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Waves and Rays, Part II



Waves and Rays, Part II
Reading Level
     edHelper's suggested reading level:   grades 6 to 8
     Flesch-Kincaid grade level:   6.48

Vocabulary
     challenging words:    fallout, fluoresce, gamma-ray, radiation, radioactive, nuclear, spectrum, electromagnetic, frequency, ultraviolet, wavelength, diseased, billion, atmosphere, generally, gamma
     content words:    Roy G., When UV, These UV


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Waves and Rays, Part II
By Cindy Grigg
  

1     In Waves and Rays, Part I, you learned about radio, microwave, and infrared waves in the electromagnetic (EM) spectrum.
 
2     Just above the infrared band of the EM spectrum is the spectrum of visible light. This part of the EM spectrum we CAN see. The waves are between 30 millionths of an inch and 14 millionths of an inch. These have very high frequencies, ranging from a hundred trillion to a thousand trillion cycles per second. Your eyes and the eyes of every creature on Earth have evolved to be able to see these particular light waves.
 
3     Light appears to be white to us. But by using a prism, we can separate light into its different colors. The colors are red, orange, yellow, green, blue, indigo, and violet. Each color has its own wavelength and its own frequency. You can remember the order of the colors by remembering Roy G. Biv. Each letter stands for a color in the spectrum. We see these colors in a rainbow in the sky. Sunlight passing through raindrops in the sky is refracted, or bent. When this happens, the light waves slow down. Starting with red, each color that follows has a shorter wavelength and a higher frequency than the one before it. A rainbow can only be seen in the early morning or later afternoon, when the sun is no higher than 42 degrees above the horizon.
 
4     All the colors of the visible light spectrum combine in white light to let you see. If there's no light, you can't see color. To see, you must have light from the sun or from an electric light bulb, a fire, or another source. Everything you see has its own color. When light shines on an object, the molecules of the object absorb most of the wavelengths of the visible spectrum. When they don't absorb them, the wavelengths are reflected. If an object reflects only the red wavelengths, the object looks red to you. If the object reflects green, you see the object as green. If an object reflects all colors, you see the object as white. If an object absorbs all colors, you see it as black.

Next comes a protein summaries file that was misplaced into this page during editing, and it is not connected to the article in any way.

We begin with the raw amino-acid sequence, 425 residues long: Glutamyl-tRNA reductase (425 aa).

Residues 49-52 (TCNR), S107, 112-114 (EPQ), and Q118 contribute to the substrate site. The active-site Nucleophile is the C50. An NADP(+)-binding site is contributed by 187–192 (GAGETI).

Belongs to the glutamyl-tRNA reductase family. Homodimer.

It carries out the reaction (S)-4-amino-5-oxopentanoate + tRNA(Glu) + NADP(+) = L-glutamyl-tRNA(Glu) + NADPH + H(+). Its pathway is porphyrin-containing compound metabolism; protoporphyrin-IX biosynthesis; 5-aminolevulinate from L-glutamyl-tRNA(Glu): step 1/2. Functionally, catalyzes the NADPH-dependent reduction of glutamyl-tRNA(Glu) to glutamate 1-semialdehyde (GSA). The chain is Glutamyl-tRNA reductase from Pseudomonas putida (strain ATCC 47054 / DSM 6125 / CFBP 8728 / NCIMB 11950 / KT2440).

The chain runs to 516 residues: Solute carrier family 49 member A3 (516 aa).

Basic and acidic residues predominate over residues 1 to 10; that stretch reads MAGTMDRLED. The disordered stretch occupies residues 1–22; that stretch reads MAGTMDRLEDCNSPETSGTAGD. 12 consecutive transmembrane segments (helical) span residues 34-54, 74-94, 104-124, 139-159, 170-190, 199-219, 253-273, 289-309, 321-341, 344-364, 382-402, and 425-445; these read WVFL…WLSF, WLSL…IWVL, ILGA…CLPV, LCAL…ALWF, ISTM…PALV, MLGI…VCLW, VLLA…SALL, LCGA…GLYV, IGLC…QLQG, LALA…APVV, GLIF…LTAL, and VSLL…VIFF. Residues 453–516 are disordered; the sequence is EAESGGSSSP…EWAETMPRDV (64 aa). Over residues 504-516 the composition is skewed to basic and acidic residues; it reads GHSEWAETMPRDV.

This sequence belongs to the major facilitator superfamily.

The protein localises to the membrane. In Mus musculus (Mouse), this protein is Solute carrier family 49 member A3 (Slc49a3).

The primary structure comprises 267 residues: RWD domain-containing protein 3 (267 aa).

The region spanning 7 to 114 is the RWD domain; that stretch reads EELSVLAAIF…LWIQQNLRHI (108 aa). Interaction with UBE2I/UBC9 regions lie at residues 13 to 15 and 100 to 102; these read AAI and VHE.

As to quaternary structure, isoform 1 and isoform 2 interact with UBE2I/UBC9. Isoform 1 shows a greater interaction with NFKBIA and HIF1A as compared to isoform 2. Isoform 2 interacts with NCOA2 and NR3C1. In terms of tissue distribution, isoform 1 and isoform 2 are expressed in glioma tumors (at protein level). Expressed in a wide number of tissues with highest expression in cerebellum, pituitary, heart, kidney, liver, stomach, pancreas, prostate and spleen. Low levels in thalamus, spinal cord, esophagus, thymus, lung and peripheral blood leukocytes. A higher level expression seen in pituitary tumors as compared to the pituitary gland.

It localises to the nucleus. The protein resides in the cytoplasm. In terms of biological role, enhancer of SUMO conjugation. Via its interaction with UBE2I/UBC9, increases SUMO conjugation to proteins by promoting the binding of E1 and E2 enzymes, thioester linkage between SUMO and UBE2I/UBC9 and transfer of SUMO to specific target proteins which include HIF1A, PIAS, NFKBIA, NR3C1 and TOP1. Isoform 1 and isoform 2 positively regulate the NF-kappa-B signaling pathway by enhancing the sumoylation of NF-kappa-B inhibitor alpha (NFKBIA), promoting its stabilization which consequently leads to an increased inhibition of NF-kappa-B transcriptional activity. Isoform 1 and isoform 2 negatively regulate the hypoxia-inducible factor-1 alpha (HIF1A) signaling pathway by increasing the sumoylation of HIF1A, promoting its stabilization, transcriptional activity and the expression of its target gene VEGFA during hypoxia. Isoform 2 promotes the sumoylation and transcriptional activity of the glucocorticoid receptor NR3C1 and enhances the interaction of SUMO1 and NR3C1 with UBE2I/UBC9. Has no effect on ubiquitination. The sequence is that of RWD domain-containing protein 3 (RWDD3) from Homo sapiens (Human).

5     Higher up on the EM spectrum are ultraviolet (UV) waves. These waves have higher frequency, more than one thousand trillion cycles per second, and shorter wavelength. When UV waves hit some materials that "fluoresce," or glow, they produce visible light. Special "black light" fluorescent tubes send out energy in UV wavelengths only a billionth of an inch long. Under black light, certain types of material have an eerie glow. These UV rays are what cause your skin to sunburn. A small amount of UV radiation isn't harmful to you; in fact, it allows your body to produce vitamin D that you need for strong bones. Too much UV will damage your skin. It can cause cancers, wrinkles, and early aging of the skin.

Paragraphs 6 to 11:
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